Consider if further assessment is required:

  • Generally, children with small epidermal naevi and no other findings do not need further investigation, although skin biopsy should be considered.[2]
  • Large epidermal naevi, especially in the head and neck, may merit CNS assessment.
  • Epidermal naevi should be fully assessed if there is a suspected syndrome involving other organs.

These should be based on the needs of the individual patient but may include:[13]

  • Skin lesions should be referred for dermatological assessment and/or biopsied to ascertain their nature.
  • CT/MRI are used to assess the presence/degree of any intracerebral or intraspinal lesions.
  • Plain X-rays - eg, skull X-ray, CXR or skeletal survey.
  • EEG.
  • Biochemistry and endocrine investigations: these may be appropriate - eg, renal function, electrolytes, calcium and phosphate.

Skin lesions

  • Depending on the location and size of the lesions, excision may be merited for cosmetic reasons; however, this may not be feasible if underlying structures are involved.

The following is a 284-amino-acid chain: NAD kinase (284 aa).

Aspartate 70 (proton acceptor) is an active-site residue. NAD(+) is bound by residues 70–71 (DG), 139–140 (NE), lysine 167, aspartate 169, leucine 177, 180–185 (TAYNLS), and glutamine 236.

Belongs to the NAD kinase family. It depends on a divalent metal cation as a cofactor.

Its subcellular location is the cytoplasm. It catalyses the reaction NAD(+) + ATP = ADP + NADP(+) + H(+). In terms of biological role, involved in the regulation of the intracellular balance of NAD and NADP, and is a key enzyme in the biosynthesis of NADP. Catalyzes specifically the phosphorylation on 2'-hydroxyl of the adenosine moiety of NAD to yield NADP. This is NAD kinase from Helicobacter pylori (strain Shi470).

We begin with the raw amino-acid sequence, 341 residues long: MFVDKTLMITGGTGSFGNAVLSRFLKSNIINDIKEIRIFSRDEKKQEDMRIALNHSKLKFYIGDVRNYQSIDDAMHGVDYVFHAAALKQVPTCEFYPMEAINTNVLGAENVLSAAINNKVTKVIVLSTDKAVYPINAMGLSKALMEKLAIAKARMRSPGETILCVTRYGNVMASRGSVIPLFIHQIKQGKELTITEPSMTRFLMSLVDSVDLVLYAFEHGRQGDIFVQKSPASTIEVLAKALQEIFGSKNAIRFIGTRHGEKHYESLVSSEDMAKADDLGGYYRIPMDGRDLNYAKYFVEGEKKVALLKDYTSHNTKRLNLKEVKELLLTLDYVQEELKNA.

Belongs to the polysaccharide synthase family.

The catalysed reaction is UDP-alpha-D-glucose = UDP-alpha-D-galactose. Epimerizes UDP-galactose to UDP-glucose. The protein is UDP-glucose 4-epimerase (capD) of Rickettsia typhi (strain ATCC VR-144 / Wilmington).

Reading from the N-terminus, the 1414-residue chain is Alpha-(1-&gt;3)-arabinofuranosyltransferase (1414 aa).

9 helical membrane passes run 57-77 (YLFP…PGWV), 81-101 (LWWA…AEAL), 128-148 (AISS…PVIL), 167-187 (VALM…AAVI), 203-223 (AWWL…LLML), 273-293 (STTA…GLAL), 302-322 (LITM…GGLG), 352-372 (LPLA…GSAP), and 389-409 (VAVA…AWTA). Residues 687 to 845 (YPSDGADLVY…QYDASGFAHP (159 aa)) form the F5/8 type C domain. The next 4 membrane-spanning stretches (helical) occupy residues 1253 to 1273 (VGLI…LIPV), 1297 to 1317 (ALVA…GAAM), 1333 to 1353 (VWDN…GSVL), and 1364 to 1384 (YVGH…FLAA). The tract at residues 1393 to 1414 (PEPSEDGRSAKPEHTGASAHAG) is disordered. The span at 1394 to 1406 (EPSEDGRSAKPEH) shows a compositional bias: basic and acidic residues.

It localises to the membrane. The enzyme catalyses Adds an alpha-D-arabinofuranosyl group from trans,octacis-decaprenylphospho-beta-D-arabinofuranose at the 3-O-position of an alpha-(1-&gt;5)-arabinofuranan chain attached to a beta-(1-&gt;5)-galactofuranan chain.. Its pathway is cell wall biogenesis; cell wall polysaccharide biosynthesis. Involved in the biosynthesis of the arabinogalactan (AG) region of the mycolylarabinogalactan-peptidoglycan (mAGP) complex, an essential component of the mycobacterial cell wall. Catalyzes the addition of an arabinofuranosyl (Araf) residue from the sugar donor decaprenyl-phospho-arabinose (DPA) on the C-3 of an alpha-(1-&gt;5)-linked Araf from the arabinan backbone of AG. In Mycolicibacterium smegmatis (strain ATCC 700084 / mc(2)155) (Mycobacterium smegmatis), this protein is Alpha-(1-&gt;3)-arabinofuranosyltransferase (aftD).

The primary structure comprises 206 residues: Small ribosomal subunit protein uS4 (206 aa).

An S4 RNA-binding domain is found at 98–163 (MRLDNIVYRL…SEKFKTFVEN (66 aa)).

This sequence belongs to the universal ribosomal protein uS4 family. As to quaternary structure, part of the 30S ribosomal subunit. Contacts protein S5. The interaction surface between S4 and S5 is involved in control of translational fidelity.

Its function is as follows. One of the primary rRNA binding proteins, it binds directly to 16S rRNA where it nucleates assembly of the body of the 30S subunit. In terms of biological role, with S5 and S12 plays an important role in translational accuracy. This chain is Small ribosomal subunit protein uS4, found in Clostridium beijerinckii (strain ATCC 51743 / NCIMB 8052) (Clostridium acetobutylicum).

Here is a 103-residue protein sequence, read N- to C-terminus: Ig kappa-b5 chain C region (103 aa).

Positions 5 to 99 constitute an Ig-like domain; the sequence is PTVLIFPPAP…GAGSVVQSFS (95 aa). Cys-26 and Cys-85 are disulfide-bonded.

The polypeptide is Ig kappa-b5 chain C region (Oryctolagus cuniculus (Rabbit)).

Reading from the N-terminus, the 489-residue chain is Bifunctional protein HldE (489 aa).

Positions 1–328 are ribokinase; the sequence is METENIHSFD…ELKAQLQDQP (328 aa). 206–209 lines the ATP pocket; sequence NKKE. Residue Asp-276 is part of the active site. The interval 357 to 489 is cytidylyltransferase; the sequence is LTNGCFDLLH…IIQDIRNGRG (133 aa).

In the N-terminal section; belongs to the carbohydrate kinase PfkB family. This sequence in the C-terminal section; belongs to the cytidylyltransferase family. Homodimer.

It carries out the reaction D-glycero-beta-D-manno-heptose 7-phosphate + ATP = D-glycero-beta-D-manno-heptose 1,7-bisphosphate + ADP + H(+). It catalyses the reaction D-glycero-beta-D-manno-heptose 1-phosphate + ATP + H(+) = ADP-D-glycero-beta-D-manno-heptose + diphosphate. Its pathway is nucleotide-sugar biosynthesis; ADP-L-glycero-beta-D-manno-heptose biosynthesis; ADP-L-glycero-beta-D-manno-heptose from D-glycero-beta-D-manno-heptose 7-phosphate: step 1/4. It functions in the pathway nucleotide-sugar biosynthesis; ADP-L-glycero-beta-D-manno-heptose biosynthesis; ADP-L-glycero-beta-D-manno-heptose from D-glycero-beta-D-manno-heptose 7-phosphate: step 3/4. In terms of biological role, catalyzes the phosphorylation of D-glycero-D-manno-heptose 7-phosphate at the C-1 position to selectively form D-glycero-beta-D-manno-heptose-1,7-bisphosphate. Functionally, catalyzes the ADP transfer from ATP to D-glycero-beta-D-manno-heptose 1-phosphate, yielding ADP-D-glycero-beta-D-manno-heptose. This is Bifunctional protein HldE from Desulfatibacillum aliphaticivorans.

• Other possible treatments are:
    • Laser treatment may be successful in some cases.
    • Topical vitamin D (calcipotriol) may be helpful in treating inflammatory linear verrucous epidermal naevus, although there is conflicting evidence about its effectiveness.
    • 5-fluorouracil was used with good results in one case of a large linear epidermal naevus.
    • Tacrolimus and fluocinonide, in combination, were successfully used in one case of inflammatory linear verrucous epidermal naevus.[14]
    • Shave excision followed by phenol peeling was used with good outcome in one case of verrucous epidermal naevus.
  • If there is new growth of the skin lesion, excisional biopsy may be indicated to rule out malignancy.

CNS lesions

  • Anticonvulsants for epilepsy.